Ryan Meili (born April 11, 1975) is a Canadian physician and politician from Saskatoon, Saskatchewan. He is currently the MLA for Saskatoon Meewasin and leader of the Saskatchewan New Democratic Party. He has founded a number of health care-related initiatives such as the Student Wellness Initiative Toward Community Health (SWITCH), the University of Saskatchewan's Making the Links program, and the Upstream think tank.
|Leader of the Opposition in Saskatchewan|
|Assumed office |
March 3, 2018
|Preceded by||Nicole Sarauer|
|Leader of the Saskatchewan New Democratic Party|
|Assumed office |
March 3, 2018
|Preceded by||Nicole Sarauer (interim)|
|Member of the Legislative Assembly for Saskatoon Meewasin|
|Assumed office |
March 2, 2017
|Preceded by||Roger Parent|
|Born||April 11, 1975|
Moose Jaw, Saskatchewan, Canada
|Political party||Saskatchewan New Democratic Party|
|Residence||Saskatoon, Saskatchewan, Canada|
|Education||University of Saskatchewan|
Early life and careerEdit
Meili was born in Moose Jaw, Saskatchewan and grew up on a family farm near Courval. He attended Vanier Collegiate in Moose Jaw before going on to the University of Saskatchewan (U of S) where he studied Human Anatomy and Languages. After finishing his first degree, Meili made an unsuccessful application to the U of S medical school. He then traveled to South America for five months, co-organizing a project called "Limbs and Light for Latin America." The project raised money to purchase a school bus, which was then filled with prosthetic limbs for landmine victims and driven to Nicaragua. In 2001, he traveled to Quebec City as part of a peaceful protest at the Summit of the Americas. He was arrested during the protest, but received an absolute discharge and had the conviction was erased after one year.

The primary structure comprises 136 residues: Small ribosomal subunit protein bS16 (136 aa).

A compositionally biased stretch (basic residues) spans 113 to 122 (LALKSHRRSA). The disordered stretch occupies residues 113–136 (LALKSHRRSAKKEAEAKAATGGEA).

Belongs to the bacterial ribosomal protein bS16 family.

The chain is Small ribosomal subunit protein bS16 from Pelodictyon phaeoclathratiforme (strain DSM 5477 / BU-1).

Meili entered the College of Medicine at the University of Saskatchewan in September 2000 after his third application, and graduated in 2004. He completed his residency at the Westwinds Primary Health Centre in Saskatoon in June 2007. In addition to working as a physician at the West Side Community Clinic in Saskatoon, Meili began working for the U of S and as an advocate for doctors and health care. He became head of the College of Medicine's Division of Social Accountability and ran the College's Making the Links program, which coordinated practices for medical students in communities in inner-city Saskatoon, Northern Saskatchewan, and Mozambique. He acted as a coordinator for the Student Wellness Initiative Toward Community Health (SWITCH), which provided further opportunities for Saskatoon students to gain community-based experience. Meili also served as vice-chair for Canadian Doctors for Medicare, a national advocacy organization.
In 2012 Meili published A Healthy Society: How a Focus on Health can Revive Canadian Democracy, a book that explored the concept of the social determinants of health and argued for their role in the political process. Meili published an updated and expanded edition of the book in 2018. After publishing the first edition Meili founded and led a non-profit think tank called Upstream: Institute for a Healthy Society, which has since joined the Canadian Centre for Policy Alternatives.
Early NDP leadership bidsEdit
Meili first became a member of the Saskatchewan New Democratic Party in 2001. Party leader Lorne Calvert's retirement in 2008 triggered a leadership election, and in February 2009 Meili decided to enter the race to replace the former premier. Meili was the fourth and final declared candidate in the race, joining former Deputy Premier Dwain Lingenfelter, Moose Jaw MLA Deb Higgins, and former party president Yens Pedersen. With no formal political experience, Meili was considered an outsider in the race. However, Meili ran a campaign that relied on grassroots volunteering and fundraising and focused on party renewal, and he placed a surprising second behind Lingenfelter, earning 45% of votes on the second and final ballot.